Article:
The efficacy of mindfulness-based cognitive therapy in recurrent depressed patients with and without a current depressive episode: a randomized controlled trial.
J. R. van Aalderena1 c1, A. R. T. Dondersa1, F. Giommia1, P. Spinhovena1, H. P. Barendregta1 and A. E. M. Speckensa1a1 Department of Psychiatry, Radboud University Nijmegen Medical Centre, Nijmegen, The Netherlands
Method A randomized, controlled trial comparing MBCT+TAU (n=102) with TAU alone (n=103). The study population consisted of patients with three or more previous depressive episodes. Primary outcome measure was post-treatment depressive symptoms according to the Hamilton Rating Scale for Depression. Secondary outcome measures included the Beck Depression Inventory, rumination, worry and mindfulness skills. Group comparisons were carried out with linear mixed modelling, controlling for intra-group correlations. Additional mediation analyses were performed. Comparisons were made between patients with and without a current depressive episode.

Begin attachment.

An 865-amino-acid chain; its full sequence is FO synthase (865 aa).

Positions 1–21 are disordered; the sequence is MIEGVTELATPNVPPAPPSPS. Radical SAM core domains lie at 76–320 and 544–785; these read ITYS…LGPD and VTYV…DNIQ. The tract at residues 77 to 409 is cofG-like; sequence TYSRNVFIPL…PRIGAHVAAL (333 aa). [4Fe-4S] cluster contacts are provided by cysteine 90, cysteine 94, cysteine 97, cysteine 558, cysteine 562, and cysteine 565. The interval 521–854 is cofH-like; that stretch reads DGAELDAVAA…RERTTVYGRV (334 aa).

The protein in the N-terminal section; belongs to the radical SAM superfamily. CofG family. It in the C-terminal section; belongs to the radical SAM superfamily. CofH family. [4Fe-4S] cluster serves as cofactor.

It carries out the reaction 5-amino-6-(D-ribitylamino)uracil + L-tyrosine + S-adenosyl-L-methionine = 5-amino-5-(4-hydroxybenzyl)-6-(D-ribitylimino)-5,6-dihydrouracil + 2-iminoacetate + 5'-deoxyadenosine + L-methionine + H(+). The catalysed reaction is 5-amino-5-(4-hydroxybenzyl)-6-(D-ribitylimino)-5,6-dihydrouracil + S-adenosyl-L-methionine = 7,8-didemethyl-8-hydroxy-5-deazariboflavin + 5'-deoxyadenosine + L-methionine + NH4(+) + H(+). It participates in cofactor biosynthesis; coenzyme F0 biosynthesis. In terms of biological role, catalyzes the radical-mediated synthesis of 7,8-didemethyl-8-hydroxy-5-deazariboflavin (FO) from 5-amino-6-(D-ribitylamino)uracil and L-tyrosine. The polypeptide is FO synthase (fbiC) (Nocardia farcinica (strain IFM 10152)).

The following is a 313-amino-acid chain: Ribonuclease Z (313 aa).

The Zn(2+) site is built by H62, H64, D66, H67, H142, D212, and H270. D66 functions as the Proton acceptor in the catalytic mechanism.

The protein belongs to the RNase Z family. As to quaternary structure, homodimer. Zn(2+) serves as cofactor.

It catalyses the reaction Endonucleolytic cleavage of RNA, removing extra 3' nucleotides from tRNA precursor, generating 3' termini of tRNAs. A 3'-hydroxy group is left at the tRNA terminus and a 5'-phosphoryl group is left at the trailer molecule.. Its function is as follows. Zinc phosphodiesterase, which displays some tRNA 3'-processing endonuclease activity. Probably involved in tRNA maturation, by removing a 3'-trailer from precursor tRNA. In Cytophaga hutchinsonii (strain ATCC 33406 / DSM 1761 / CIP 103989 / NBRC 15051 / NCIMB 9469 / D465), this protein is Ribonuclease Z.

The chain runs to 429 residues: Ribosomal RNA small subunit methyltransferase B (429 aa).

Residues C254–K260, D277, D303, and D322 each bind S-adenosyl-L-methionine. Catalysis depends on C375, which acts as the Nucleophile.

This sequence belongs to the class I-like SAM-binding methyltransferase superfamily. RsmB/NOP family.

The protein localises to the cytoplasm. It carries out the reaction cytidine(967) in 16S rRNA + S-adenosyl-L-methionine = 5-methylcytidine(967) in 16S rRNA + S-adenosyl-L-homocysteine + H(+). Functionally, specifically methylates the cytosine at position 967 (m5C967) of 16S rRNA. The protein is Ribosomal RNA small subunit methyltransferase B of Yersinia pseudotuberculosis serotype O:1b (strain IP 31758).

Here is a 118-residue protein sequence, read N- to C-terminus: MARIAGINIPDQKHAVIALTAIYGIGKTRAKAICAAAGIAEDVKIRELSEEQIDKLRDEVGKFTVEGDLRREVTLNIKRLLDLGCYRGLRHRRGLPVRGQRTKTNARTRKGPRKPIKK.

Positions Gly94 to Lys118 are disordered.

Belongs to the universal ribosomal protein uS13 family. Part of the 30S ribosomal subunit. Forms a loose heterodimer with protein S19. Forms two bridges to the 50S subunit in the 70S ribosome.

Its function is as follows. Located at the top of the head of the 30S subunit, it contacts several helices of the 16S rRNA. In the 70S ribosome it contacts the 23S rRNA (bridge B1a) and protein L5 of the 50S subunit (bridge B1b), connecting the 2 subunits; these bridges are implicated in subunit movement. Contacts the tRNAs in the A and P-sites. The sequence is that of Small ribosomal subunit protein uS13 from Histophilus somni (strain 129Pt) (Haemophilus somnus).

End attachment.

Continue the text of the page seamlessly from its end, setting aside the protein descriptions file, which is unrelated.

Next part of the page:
Results Patients in the MBCT+TAU group reported less depressive symptoms, worry and rumination and increased levels of mindfulness skills compared with patients receiving TAU alone. MBCT resulted in a comparable reduction of depressive symptoms for patients with and without a current depressive episode. Additional analyses suggest that the reduction of depressive symptoms was mediated by decreased levels of rumination and worry.
Conclusions The study findings suggest that MBCT is as effective for patients with recurrent depression who are currently depressed as for patients who are in remission. Directions towards a better understanding of the mechanisms of action of MBCT are given, although future research is needed to support these hypotheses.